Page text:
Choice of Death: Atropos and the Fates
    * Goddess of death = Atropos, one of the 3 Fates, the Parcae:
    Clotho = the spinner (of the thread); Lachesis = the representation of chance, fate; Atropos = the cutter of the thread, the representative of death.
    * Freud pauses here to note the contradiction, the seeming senselessness of the result at which he has arrived: How can this scene represent the choosing of death? No one chooses death freely. On the contrary, one is the victim of death. Has Freud painted himself into an interpretive corner?
  4. To escape this dilemma, Freud intervenes for a third time by applying psychoanalytic insights to his interpretive practice: namely, the recognition that symbolic substitution often travels along the path of semantic opposition. In the unconscious, opposites, contraries, often represent one and the same content. Just as the unconscious knows no negation, it also knows no contradiction. Opposites are connected–if only by the quality of contrariety itself.
    "Reaction-Formation" is the name this reflex has in Freud's analysis of our psychic life: we master certain impulses or emotions by exaggeratingtheir opposites. For example, we may hate someone bitterly, but we affect exaggerated love of that person. This exaggerated love is the marker of our hatred.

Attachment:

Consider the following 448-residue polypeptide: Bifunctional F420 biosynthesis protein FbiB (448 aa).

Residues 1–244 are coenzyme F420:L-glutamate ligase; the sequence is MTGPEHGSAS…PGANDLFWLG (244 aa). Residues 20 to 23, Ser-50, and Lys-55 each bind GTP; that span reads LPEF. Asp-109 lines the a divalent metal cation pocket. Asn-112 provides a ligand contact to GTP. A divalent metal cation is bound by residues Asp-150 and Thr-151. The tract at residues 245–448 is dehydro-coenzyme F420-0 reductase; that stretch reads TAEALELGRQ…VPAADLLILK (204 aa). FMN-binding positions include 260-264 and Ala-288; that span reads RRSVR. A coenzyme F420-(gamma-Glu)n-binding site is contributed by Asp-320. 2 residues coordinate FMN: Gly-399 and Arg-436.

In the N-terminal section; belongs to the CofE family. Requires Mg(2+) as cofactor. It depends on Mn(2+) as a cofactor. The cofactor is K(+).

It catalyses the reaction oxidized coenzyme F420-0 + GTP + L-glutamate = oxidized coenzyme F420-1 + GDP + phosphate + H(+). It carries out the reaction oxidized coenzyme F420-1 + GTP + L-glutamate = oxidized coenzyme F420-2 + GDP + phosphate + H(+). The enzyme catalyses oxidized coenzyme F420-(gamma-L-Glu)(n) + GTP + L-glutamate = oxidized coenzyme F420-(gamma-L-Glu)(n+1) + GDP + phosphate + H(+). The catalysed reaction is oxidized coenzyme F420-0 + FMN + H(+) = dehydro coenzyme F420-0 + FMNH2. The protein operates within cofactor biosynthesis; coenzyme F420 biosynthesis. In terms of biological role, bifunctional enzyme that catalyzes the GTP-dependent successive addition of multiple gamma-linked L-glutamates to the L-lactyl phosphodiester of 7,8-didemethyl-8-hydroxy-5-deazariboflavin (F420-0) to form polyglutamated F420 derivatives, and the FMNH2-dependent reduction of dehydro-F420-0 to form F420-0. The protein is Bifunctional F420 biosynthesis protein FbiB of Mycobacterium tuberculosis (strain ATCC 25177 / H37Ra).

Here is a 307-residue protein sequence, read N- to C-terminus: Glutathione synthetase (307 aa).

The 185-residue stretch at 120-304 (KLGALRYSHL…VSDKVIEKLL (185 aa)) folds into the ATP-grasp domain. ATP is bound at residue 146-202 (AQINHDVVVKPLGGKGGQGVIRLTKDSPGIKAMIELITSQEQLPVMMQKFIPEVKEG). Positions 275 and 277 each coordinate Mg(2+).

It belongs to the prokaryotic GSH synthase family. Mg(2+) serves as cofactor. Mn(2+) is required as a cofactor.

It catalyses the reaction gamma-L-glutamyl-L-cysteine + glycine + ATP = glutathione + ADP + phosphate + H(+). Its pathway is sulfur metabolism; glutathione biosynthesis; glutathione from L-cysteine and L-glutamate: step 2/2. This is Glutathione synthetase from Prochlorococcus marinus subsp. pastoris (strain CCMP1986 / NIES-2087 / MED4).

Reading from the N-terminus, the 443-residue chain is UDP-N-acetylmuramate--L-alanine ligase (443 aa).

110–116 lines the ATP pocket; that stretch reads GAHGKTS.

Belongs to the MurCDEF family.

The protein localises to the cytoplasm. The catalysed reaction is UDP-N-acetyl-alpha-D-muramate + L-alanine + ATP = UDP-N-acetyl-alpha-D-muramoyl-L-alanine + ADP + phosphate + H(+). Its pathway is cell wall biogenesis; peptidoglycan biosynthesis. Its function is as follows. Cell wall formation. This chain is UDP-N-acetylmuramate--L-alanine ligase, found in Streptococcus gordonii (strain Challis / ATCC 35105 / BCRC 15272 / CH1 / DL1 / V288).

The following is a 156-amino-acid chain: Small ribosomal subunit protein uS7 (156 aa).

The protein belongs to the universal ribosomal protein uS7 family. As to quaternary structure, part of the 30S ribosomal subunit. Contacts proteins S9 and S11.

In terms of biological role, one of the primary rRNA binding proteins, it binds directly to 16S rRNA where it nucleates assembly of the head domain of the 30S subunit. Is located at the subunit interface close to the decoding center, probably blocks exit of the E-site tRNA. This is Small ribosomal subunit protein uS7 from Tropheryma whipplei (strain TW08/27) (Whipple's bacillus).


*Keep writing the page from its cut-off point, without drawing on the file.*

* In Shakespeare, fairy tales, some myths, etc., then, the human psyche rebels against the story of the fates and the cutting of the life thread: the Goddess of Death is thus replaced by her opposite, the Goddess of Love. These stories compensate for the reality of death by substituting for it the choice of love. If our unconscious mind recognizes the necessity of death, it rebels against this recognition, represses it, by transforming it into a content that is more pleasurable.
    * This same structure of replacement by an opposite governs the turn from necessity in the myth of the 3 fates to the motif of choice in Merchant and Freud's other examples.